The Rights in Texas of a Deceased Husband's Second Wife

By Bernadette A. Safrath

When a person dies, his surviving spouse is typically the first person entitled to inherit from his estate. In Texas, the decedent's estate passes according to the provisions of his will or, if there is no will, the laws pertaining to intestate succession. If the decedent has married a second time, that surviving spouse has a claim to the estate's assets either by will or intestacy.

When a person dies, his surviving spouse is typically the first person entitled to inherit from his estate. In Texas, the decedent's estate passes according to the provisions of his will or, if there is no will, the laws pertaining to intestate succession. If the decedent has married a second time, that surviving spouse has a claim to the estate's assets either by will or intestacy.

Divorce and Subsequent Spouses

If a decedent was married and divorced and later married a second spouse, the second spouse is entitled to inherit from the decedent's estate. Under Texas law, any claim the first spouse previously had to the decedent's assets is extinguished upon execution of the divorce decree. This termination of beneficiary rights applies to provisions in a will and life insurance policies.

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Will Provisions

In order to be an eligible beneficiary, the new spouse must actually be named in the will. Bequests to the previous spouse will not be awarded to the new spouse. If someone dies before revising his will to include the new spouse, and if his new spouse is therefore not in the will, she will not receive any of the property that was her spouse's to bequeath -- his so-called separate property. The court considers anything a spouse acquires prior to a marriage separate property, as opposed to marital or community property. A decedent can revise his will either by signing an entirely new will or be executing a codicil with an amendment leaving a bequest to the new spouse. Either way, the will or codicil must be drafted in accordance with Texas's will requirements.

Community Property

Even if a second spouse is not named in a will, she is still entitled to inherit at least half of the couple's community property, provided that she and the decedent were married at the time of his death. In Texas, "community property" includes every asset that the spouses acquired during their marriage. If the decedent has children from his first marriage or any other relationship, the second spouse will inherit half of the community property. If there are no children to claim a share, the second spouse is entitled to all of the community property.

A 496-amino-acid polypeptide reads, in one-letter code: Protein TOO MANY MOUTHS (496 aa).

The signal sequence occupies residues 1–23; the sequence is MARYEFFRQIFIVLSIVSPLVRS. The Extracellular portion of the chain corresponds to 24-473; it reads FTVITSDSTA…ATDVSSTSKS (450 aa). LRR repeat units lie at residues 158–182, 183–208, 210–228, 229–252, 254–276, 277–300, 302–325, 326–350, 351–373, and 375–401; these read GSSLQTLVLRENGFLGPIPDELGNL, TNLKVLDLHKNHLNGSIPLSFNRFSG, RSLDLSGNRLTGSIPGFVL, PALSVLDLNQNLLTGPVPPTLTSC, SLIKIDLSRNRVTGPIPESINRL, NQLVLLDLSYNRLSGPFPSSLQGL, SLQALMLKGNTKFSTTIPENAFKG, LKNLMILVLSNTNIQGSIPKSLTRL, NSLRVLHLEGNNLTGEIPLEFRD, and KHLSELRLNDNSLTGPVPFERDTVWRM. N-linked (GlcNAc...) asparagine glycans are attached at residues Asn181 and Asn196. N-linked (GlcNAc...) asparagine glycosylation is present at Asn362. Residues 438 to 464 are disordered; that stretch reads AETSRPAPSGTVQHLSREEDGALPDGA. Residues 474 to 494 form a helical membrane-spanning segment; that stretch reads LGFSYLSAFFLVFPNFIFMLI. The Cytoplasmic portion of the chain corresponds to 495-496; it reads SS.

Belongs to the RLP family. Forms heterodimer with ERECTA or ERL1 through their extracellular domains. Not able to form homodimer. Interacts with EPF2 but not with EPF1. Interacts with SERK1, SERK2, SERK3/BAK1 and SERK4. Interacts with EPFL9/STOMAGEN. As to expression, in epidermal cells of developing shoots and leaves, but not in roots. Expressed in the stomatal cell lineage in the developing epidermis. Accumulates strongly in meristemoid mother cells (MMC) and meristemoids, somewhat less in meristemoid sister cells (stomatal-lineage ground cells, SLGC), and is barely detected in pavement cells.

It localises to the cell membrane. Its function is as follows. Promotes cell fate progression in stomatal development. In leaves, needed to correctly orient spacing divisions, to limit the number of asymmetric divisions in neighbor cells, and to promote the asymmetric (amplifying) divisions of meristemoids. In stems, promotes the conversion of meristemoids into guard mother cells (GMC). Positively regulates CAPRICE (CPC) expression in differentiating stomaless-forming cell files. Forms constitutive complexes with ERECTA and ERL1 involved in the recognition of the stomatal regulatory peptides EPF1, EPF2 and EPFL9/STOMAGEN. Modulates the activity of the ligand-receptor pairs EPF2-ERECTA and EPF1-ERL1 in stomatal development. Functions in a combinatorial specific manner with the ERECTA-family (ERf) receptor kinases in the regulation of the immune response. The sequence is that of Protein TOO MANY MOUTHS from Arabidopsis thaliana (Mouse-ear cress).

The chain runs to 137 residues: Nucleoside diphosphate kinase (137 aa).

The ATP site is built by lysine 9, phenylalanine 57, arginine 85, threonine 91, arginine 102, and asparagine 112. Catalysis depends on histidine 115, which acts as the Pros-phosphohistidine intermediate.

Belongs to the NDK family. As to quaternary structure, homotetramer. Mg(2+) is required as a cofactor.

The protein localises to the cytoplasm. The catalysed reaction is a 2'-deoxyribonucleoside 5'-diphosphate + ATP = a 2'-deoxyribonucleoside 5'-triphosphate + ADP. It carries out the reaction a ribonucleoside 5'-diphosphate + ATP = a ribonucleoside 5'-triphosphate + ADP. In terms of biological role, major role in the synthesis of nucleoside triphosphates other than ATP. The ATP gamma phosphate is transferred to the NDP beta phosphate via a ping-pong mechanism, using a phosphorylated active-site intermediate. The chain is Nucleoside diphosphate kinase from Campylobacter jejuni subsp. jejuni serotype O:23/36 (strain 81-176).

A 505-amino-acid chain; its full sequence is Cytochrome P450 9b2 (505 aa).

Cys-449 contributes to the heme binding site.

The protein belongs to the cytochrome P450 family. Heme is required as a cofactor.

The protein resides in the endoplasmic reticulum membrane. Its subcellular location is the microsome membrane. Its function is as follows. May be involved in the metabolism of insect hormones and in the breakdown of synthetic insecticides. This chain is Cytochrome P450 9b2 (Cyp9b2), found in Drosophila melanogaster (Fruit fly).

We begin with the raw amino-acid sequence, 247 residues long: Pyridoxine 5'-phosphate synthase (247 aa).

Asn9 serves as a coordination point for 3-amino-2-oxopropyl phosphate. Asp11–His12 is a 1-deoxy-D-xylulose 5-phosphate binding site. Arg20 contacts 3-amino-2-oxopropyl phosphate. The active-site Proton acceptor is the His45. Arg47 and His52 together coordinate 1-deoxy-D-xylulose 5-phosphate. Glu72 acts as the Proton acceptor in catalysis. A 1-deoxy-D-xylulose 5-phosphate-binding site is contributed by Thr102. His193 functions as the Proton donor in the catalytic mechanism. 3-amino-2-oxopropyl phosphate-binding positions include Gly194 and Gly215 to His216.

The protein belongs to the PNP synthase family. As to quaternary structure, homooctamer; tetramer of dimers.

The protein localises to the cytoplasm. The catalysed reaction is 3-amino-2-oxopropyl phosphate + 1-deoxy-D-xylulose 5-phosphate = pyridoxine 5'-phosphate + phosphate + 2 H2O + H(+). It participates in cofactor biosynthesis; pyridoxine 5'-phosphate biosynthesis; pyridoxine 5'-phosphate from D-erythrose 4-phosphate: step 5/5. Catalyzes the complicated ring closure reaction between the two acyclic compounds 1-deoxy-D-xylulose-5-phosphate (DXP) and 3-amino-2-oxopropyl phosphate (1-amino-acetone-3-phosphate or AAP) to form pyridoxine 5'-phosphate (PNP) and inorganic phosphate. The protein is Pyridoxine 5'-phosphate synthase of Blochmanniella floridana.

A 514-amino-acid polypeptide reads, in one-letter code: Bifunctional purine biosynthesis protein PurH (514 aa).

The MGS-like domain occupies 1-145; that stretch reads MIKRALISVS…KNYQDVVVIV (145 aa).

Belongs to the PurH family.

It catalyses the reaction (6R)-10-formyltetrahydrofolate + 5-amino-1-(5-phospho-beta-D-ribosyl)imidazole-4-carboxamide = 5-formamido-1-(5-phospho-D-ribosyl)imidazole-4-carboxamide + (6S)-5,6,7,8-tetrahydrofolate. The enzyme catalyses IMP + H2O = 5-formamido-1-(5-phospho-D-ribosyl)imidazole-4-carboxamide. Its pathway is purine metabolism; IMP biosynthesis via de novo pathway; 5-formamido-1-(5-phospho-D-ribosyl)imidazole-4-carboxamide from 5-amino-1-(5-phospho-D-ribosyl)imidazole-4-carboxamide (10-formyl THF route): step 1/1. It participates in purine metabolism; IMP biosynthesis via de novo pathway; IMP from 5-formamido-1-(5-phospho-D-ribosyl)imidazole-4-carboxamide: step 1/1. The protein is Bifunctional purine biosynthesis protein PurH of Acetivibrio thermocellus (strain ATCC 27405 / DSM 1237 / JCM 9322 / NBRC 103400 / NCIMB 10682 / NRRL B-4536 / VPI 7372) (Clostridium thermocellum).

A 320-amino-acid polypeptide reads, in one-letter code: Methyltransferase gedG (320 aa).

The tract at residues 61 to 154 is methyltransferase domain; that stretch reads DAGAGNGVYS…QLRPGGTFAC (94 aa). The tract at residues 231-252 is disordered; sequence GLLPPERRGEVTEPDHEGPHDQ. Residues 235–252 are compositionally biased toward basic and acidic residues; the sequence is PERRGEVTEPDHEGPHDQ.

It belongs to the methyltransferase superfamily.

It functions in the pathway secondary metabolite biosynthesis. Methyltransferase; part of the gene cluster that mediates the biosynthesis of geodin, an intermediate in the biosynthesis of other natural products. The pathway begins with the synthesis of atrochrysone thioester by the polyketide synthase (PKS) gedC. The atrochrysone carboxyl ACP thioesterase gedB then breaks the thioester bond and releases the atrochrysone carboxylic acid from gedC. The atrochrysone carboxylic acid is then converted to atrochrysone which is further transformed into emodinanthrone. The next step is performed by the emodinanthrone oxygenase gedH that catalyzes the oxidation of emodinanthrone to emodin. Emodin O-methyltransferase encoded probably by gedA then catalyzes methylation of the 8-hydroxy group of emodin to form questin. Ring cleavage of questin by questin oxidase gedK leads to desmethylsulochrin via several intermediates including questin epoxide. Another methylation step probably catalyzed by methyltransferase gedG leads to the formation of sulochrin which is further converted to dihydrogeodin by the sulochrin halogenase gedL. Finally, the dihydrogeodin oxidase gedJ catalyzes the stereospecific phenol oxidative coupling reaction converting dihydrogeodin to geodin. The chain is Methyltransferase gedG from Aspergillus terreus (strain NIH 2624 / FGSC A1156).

Intestate Succession

When a decedent dies without a will, his property passes according to Texas's intestacy law. Under Section 38(b) of the Texas Probate Code, a surviving spouse is entitled to the decedent's entire estate if she is the only living descendant. If the decedent is survived by one or more children, the spouse is entitled to one-third of the separate property in the estate and the children will share the remaining two-thirds equally. If the decedent does not have children but is survived by any other relatives, the surviving spouse will inherit one-half of the separate property and the other heirs, including parents, siblings or nieces and nephews, will inherit equal shares of the remainder.

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The Widow's Legal Rights in South Carolina

References

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North Carolina's Inheritance Law

When a person dies with a valid will in North Carolina, his property will pass to the beneficiaries he named in his will. A valid will is one in which the maker is at least 18 years old and mentally competent, and the will was properly signed in the presence of witnesses. Without a valid will, a person's estate passes to his surviving relatives in accordance with North Carolina's intestate succession laws.

The California Law When the Deceased Has No Will

If a person dies intestate, or without a will, in California, his estate is subject to California's intestacy laws. Unlike a will, which allows a person to name all those he wants to inherit from his estate, intestacy laws automatically consider his living family such as his spouse, children, parents and siblings.

Marital Estate Rights After Death

When a married person dies, the surviving spouse generally has a right to inherit a portion of the deceased person’s property. How much of the decedent's property a surviving spouse is entitled to receive depends on the probate laws of the state where the decedent lived. While probate law varies by state, as of March 2012, the Uniform Probate Code has been enacted in 17 states. As a result, the UPC is a good starting point for a general discussion regarding marital estate rights. If you have specific questions about the laws of your state, consider consulting with a licensed attorney in your area.

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